‘Tis the season for fraud, especially online. As we increasingly use smartphones and computers to buy holiday gifts for our loved ones, crafty thieves are lurking in the shadows, waiting to steal our personal information and hard-earned money.
“Consumers enjoy fast payments and products to be available very quickly online,” says Erika Dietrich, global director payments risk at ACI Worldwide. “But this also provides the opportunity for people to buy things fraudulently. It’s very likely that because of data compromises, that consumers may see transactions on their accounts that are not theirs.”
Dietrich says there are 10 ways consumers can protect themselves from fraud when shopping online this holiday season:
Shop at reputable websites
If you receive an email or text advertising a sale, Dietrich says don’t click on the link, even if it looks like it’s from a retailer you frequent.
“We’ve seen this time and time again where fraudsters create websites that make it look like they are a true merchant, but they are not,” she says.
Dietrich says not only will you never receive the item you ordered; thieves may also obtain information from your computer/smartphone, such as where you shop or even your password.
Avoid using public Wi-Fi
Personal and financial information are vulnerable on public Wi-Fi networks, so it’s safest to shop only on private and secure Wi-Fi networks.
“If individuals leave their phones open, criminals have the ability to access them unbeknownst to the consumer,” says Dietrich. “If a consumer has low security protocols on their laptop, computer or mobile device, a fraudster can simply access their information.”
Be wary of public charging stations
Dietrich says the phenomenon of "juice jacking" is relatively new. Unsuspecting people running out of power on their smartphone connect their device to what they think is a public charging station. What they don’t realize is that the kiosk is fake. Crafty thieves have rigged phony charging stations with the purpose of stealing personal data from your device. Once you connect the USB cable to the charging station and your phone is unlocked, anyone can steal data from your phone.
Use biometric authentication
Dietrich advises consumers to use biometric authentication such as Apple Pay or Google Pay when shopping online. As biometric authentication requires a thumb print or facial recognition, she says the technology gives consumers an extra layer of security.
Never leave your phone unlocked
Not in the habit of locking your smartphone? Dietrich says leaving your phone unlocked will make it easier for somebody to take over your device and access your personal accounts and information. Locking your phone is a must!
Vary your passwords
You should avoid using the same password combination with multiple merchants. Dietrich says fraudsters can use that information for future account takeovers. They can also steal rewards and points from your account. Her advice is to use stronger and different passwords for all of your accounts.
Set up pins when online shopping
If you can, take advantage of the new EMV technology when shopping online.
“Most if not all credit cards issued in the U.S. are equipped with EMV technology,” Dietrich says. “While most of these are ‘Chip-and-Signature’ enabled, some variations offer a more secure ‘Chip-and-PIN’ option, where the card’s data is embedded in a microchip and its use is protected by the need to enter a personal identification number (PIN) to complete a transaction. Pursuing the latter option is highly recommended, especially considering some banking and insurance companies use a PIN to validate a consumer calling to access or make changes to their account.”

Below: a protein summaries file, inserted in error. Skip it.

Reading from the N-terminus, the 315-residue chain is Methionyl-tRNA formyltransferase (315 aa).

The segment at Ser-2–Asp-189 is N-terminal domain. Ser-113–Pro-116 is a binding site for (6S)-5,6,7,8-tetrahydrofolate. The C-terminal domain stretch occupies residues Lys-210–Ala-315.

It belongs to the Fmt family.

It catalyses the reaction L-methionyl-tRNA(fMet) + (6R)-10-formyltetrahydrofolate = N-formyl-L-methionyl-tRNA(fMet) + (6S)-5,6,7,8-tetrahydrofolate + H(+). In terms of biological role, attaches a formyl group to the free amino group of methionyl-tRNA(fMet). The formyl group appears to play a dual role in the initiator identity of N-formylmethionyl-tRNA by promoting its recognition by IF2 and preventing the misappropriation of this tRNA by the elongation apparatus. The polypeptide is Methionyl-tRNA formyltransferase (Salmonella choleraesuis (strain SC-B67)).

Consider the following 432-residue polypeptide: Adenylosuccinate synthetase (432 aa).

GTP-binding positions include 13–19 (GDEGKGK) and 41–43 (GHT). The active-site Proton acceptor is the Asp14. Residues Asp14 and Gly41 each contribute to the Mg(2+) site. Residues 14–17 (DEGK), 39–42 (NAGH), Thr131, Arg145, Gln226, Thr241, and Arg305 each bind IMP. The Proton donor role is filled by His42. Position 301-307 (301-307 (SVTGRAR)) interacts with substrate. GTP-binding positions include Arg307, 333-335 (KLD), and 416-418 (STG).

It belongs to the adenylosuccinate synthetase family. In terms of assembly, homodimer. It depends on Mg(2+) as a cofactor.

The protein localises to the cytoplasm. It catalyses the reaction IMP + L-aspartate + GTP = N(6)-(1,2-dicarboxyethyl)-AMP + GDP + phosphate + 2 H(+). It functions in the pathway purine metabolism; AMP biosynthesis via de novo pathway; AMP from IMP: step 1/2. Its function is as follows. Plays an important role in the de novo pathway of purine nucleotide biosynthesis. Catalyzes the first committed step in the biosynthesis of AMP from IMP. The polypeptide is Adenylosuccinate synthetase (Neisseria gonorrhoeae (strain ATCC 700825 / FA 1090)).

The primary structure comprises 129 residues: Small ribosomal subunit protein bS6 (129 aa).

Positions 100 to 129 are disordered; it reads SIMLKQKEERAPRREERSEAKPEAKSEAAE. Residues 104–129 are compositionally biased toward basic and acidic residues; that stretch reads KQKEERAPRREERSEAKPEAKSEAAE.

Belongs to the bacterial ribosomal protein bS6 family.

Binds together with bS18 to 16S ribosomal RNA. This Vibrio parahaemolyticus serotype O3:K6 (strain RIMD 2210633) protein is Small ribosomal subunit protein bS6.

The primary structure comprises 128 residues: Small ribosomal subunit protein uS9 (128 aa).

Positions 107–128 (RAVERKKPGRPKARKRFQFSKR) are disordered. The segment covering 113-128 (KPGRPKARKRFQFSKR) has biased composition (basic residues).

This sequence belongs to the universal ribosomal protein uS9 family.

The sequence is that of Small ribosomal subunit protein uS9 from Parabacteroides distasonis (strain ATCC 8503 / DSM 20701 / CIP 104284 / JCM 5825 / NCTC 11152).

Avoid leaving boxes on your front porch
Are you expecting package deliveries this holiday season? Avoid leaving boxes on your front porch for long periods of time. Dietrich says you might want to consider installing a camera in front of your home to deter thieves. But she does note that even with cameras, some brazen criminals know how to avoid the camera’s line of sight or may even wear hoods to avoid detection.
Check your credit report
Consumers should check their credit report at least every 12 months. You are entitled to a free copy of your report every year from the three nationwide credit reporting companies: Equifax, Experian and TransUnion. AnnualCreditReport.com is the only website authorized to fill orders for free annual credit reports.
“You may order reports from each company individually or all at once,” says Dietrich. “Any suspicious activity or accounts you don't recognize on these reports can be telltale signs of identity theft. If a consumer sees any open or outstanding debt they don’t recognize, they should make formal inquiries with the credit card provider and credit reporting company to validate the information immediately.”
Track your credit and debit card spending
If you aren’t tracking your credit and debit card spending, you are making a big mistake. Many major banks and credit card issuers offer fraud alert notifications. Sign up for real-time text messages or email alerts to let you know when your card has been used. Dietrich says this can be particularly helpful when loved ones are sharing the same credit accounts and may not realize that someone else has made a purchase.
“The power is with the consumer to buy at great discounts,” she says. “Speed of delivery, ease of service, any payment possibility. But don’t be concerned about shopping online in regards to fraud. Just take preventative measures to monitor your credit card activity and make sure you use strong passwords and different passwords across merchant to merchant. Shopping online is secure, safe and here to stay and will continue to grow.”
Linda Bell joined FOX Business Network (FBN) in 2014 as an assignment editor. She is an award-winning writer of business and financial content. You can follow her on Twitter @lindanbell